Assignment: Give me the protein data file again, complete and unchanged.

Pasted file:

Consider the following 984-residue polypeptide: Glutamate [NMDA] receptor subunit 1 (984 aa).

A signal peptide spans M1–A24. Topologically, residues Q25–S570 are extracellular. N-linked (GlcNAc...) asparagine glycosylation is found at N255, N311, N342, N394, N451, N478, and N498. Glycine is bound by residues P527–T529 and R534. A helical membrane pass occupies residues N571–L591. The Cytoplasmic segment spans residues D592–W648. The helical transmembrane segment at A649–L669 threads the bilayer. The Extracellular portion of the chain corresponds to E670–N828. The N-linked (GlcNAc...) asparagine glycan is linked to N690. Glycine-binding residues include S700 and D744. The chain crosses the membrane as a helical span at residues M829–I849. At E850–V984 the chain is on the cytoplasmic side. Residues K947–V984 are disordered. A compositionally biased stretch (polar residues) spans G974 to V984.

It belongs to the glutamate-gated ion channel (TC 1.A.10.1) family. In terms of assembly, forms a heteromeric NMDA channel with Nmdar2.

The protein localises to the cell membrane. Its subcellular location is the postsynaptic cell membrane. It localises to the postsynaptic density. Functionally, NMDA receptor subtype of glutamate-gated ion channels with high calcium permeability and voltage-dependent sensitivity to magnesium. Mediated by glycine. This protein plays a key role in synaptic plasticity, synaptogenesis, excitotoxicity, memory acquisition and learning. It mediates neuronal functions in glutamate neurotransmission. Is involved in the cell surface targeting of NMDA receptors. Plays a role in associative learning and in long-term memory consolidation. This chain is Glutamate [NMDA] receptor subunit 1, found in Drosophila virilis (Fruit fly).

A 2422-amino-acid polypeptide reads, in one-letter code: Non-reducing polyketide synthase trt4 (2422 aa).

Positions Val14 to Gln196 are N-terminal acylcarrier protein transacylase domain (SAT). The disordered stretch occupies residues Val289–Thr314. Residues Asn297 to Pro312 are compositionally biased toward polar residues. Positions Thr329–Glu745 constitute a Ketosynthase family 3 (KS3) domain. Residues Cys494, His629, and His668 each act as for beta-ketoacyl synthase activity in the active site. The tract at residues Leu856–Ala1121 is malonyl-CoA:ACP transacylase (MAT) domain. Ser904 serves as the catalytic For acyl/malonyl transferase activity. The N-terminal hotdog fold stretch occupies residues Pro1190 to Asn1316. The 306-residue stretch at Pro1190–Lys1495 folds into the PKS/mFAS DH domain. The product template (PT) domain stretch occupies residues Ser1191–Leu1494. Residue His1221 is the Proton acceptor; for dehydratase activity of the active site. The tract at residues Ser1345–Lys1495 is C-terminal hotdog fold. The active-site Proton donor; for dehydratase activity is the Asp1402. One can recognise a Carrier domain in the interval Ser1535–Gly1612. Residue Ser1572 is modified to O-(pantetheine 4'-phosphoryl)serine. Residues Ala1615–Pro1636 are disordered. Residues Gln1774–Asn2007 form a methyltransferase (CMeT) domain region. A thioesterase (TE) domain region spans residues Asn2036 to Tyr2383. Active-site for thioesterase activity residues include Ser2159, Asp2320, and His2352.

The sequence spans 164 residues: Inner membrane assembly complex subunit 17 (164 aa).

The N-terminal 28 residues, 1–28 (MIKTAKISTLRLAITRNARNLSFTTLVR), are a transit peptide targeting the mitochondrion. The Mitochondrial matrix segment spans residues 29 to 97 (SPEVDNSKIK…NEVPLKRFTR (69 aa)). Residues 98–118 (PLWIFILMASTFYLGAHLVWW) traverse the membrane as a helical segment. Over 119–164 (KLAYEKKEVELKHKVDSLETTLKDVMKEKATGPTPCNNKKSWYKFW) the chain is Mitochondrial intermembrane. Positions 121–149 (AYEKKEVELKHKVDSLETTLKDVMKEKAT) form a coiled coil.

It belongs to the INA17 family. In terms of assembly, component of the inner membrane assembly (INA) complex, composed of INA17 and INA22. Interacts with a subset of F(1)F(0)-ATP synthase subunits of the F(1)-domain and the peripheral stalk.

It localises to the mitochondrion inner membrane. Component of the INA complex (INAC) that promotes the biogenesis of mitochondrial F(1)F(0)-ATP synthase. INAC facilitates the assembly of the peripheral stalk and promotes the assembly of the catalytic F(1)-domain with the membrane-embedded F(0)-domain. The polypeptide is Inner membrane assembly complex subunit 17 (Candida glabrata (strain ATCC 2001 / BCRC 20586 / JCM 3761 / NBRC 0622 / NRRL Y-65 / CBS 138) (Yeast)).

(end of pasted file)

Consider the following 984-residue polypeptide: Glutamate [NMDA] receptor subunit 1 (984 aa).

A signal peptide spans M1–A24. Topologically, residues Q25–S570 are extracellular. N-linked (GlcNAc...) asparagine glycosylation is found at N255, N311, N342, N394, N451, N478, and N498. Glycine is bound by residues P527–T529 and R534. A helical membrane pass occupies residues N571–L591. The Cytoplasmic segment spans residues D592–W648. The helical transmembrane segment at A649–L669 threads the bilayer. The Extracellular portion of the chain corresponds to E670–N828. The N-linked (GlcNAc...) asparagine glycan is linked to N690. Glycine-binding residues include S700 and D744. The chain crosses the membrane as a helical span at residues M829–I849. At E850–V984 the chain is on the cytoplasmic side. Residues K947–V984 are disordered. A compositionally biased stretch (polar residues) spans G974 to V984.

It belongs to the glutamate-gated ion channel (TC 1.A.10.1) family. In terms of assembly, forms a heteromeric NMDA channel with Nmdar2.

The protein localises to the cell membrane. Its subcellular location is the postsynaptic cell membrane. It localises to the postsynaptic density. Functionally, NMDA receptor subtype of glutamate-gated ion channels with high calcium permeability and voltage-dependent sensitivity to magnesium. Mediated by glycine. This protein plays a key role in synaptic plasticity, synaptogenesis, excitotoxicity, memory acquisition and learning. It mediates neuronal functions in glutamate neurotransmission. Is involved in the cell surface targeting of NMDA receptors. Plays a role in associative learning and in long-term memory consolidation. This chain is Glutamate [NMDA] receptor subunit 1, found in Drosophila virilis (Fruit fly).

A 2422-amino-acid polypeptide reads, in one-letter code: Non-reducing polyketide synthase trt4 (2422 aa).

Positions Val14 to Gln196 are N-terminal acylcarrier protein transacylase domain (SAT). The disordered stretch occupies residues Val289–Thr314. Residues Asn297 to Pro312 are compositionally biased toward polar residues. Positions Thr329–Glu745 constitute a Ketosynthase family 3 (KS3) domain. Residues Cys494, His629, and His668 each act as for beta-ketoacyl synthase activity in the active site. The tract at residues Leu856–Ala1121 is malonyl-CoA:ACP transacylase (MAT) domain. Ser904 serves as the catalytic For acyl/malonyl transferase activity. The N-terminal hotdog fold stretch occupies residues Pro1190 to Asn1316. The 306-residue stretch at Pro1190–Lys1495 folds into the PKS/mFAS DH domain. The product template (PT) domain stretch occupies residues Ser1191–Leu1494. Residue His1221 is the Proton acceptor; for dehydratase activity of the active site. The tract at residues Ser1345–Lys1495 is C-terminal hotdog fold. The active-site Proton donor; for dehydratase activity is the Asp1402. One can recognise a Carrier domain in the interval Ser1535–Gly1612. Residue Ser1572 is modified to O-(pantetheine 4'-phosphoryl)serine. Residues Ala1615–Pro1636 are disordered. Residues Gln1774–Asn2007 form a methyltransferase (CMeT) domain region. A thioesterase (TE) domain region spans residues Asn2036 to Tyr2383. Active-site for thioesterase activity residues include Ser2159, Asp2320, and His2352.

The sequence spans 164 residues: Inner membrane assembly complex subunit 17 (164 aa).

The N-terminal 28 residues, 1–28 (MIKTAKISTLRLAITRNARNLSFTTLVR), are a transit peptide targeting the mitochondrion. The Mitochondrial matrix segment spans residues 29 to 97 (SPEVDNSKIK…NEVPLKRFTR (69 aa)). Residues 98–118 (PLWIFILMASTFYLGAHLVWW) traverse the membrane as a helical segment. Over 119–164 (KLAYEKKEVELKHKVDSLETTLKDVMKEKATGPTPCNNKKSWYKFW) the chain is Mitochondrial intermembrane. Positions 121–149 (AYEKKEVELKHKVDSLETTLKDVMKEKAT) form a coiled coil.

It belongs to the INA17 family. In terms of assembly, component of the inner membrane assembly (INA) complex, composed of INA17 and INA22. Interacts with a subset of F(1)F(0)-ATP synthase subunits of the F(1)-domain and the peripheral stalk.

It localises to the mitochondrion inner membrane. Component of the INA complex (INAC) that promotes the biogenesis of mitochondrial F(1)F(0)-ATP synthase. INAC facilitates the assembly of the peripheral stalk and promotes the assembly of the catalytic F(1)-domain with the membrane-embedded F(0)-domain. The polypeptide is Inner membrane assembly complex subunit 17 (Candida glabrata (strain ATCC 2001 / BCRC 20586 / JCM 3761 / NBRC 0622 / NRRL Y-65 / CBS 138) (Yeast)).